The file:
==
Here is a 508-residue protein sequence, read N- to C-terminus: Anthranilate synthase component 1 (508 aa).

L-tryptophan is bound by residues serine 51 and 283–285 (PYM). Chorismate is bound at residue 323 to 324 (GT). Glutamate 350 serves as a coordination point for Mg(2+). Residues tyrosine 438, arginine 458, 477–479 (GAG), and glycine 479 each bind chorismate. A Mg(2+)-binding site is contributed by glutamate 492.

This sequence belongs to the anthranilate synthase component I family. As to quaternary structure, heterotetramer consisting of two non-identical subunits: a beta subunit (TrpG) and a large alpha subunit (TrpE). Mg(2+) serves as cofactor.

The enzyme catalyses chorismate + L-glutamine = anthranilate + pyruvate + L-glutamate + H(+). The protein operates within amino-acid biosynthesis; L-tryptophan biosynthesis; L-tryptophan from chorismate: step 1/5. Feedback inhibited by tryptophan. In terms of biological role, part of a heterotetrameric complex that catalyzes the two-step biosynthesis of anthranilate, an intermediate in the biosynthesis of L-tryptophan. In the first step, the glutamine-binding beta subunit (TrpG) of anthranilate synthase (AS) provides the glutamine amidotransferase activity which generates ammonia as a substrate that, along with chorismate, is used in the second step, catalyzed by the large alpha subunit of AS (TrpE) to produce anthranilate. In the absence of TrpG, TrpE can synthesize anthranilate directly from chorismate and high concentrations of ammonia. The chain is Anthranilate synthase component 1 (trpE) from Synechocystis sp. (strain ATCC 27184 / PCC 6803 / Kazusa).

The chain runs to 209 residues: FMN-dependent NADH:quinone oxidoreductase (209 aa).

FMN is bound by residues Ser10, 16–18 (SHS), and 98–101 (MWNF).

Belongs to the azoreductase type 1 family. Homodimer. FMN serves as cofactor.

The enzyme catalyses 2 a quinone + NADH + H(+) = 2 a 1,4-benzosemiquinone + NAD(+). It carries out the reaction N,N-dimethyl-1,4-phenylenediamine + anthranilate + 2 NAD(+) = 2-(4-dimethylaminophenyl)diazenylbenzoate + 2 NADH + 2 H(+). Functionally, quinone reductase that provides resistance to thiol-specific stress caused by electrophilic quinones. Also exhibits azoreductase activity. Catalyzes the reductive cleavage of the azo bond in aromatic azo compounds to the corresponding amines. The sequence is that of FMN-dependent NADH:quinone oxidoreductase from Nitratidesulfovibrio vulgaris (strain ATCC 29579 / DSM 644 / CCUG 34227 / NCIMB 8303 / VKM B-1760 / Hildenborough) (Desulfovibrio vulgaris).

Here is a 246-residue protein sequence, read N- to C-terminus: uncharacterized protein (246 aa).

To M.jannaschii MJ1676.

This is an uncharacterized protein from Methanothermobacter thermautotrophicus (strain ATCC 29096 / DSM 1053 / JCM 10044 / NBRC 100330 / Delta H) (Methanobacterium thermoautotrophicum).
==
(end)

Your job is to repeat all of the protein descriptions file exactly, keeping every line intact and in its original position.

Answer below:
Here is a 508-residue protein sequence, read N- to C-terminus: Anthranilate synthase component 1 (508 aa).

L-tryptophan is bound by residues serine 51 and 283–285 (PYM). Chorismate is bound at residue 323 to 324 (GT). Glutamate 350 serves as a coordination point for Mg(2+). Residues tyrosine 438, arginine 458, 477–479 (GAG), and glycine 479 each bind chorismate. A Mg(2+)-binding site is contributed by glutamate 492.

This sequence belongs to the anthranilate synthase component I family. As to quaternary structure, heterotetramer consisting of two non-identical subunits: a beta subunit (TrpG) and a large alpha subunit (TrpE). Mg(2+) serves as cofactor.

The enzyme catalyses chorismate + L-glutamine = anthranilate + pyruvate + L-glutamate + H(+). The protein operates within amino-acid biosynthesis; L-tryptophan biosynthesis; L-tryptophan from chorismate: step 1/5. Feedback inhibited by tryptophan. In terms of biological role, part of a heterotetrameric complex that catalyzes the two-step biosynthesis of anthranilate, an intermediate in the biosynthesis of L-tryptophan. In the first step, the glutamine-binding beta subunit (TrpG) of anthranilate synthase (AS) provides the glutamine amidotransferase activity which generates ammonia as a substrate that, along with chorismate, is used in the second step, catalyzed by the large alpha subunit of AS (TrpE) to produce anthranilate. In the absence of TrpG, TrpE can synthesize anthranilate directly from chorismate and high concentrations of ammonia. The chain is Anthranilate synthase component 1 (trpE) from Synechocystis sp. (strain ATCC 27184 / PCC 6803 / Kazusa).

The chain runs to 209 residues: FMN-dependent NADH:quinone oxidoreductase (209 aa).

FMN is bound by residues Ser10, 16–18 (SHS), and 98–101 (MWNF).

Belongs to the azoreductase type 1 family. Homodimer. FMN serves as cofactor.

The enzyme catalyses 2 a quinone + NADH + H(+) = 2 a 1,4-benzosemiquinone + NAD(+). It carries out the reaction N,N-dimethyl-1,4-phenylenediamine + anthranilate + 2 NAD(+) = 2-(4-dimethylaminophenyl)diazenylbenzoate + 2 NADH + 2 H(+). Functionally, quinone reductase that provides resistance to thiol-specific stress caused by electrophilic quinones. Also exhibits azoreductase activity. Catalyzes the reductive cleavage of the azo bond in aromatic azo compounds to the corresponding amines. The sequence is that of FMN-dependent NADH:quinone oxidoreductase from Nitratidesulfovibrio vulgaris (strain ATCC 29579 / DSM 644 / CCUG 34227 / NCIMB 8303 / VKM B-1760 / Hildenborough) (Desulfovibrio vulgaris).

Here is a 246-residue protein sequence, read N- to C-terminus: uncharacterized protein (246 aa).

To M.jannaschii MJ1676.

This is an uncharacterized protein from Methanothermobacter thermautotrophicus (strain ATCC 29096 / DSM 1053 / JCM 10044 / NBRC 100330 / Delta H) (Methanobacterium thermoautotrophicum).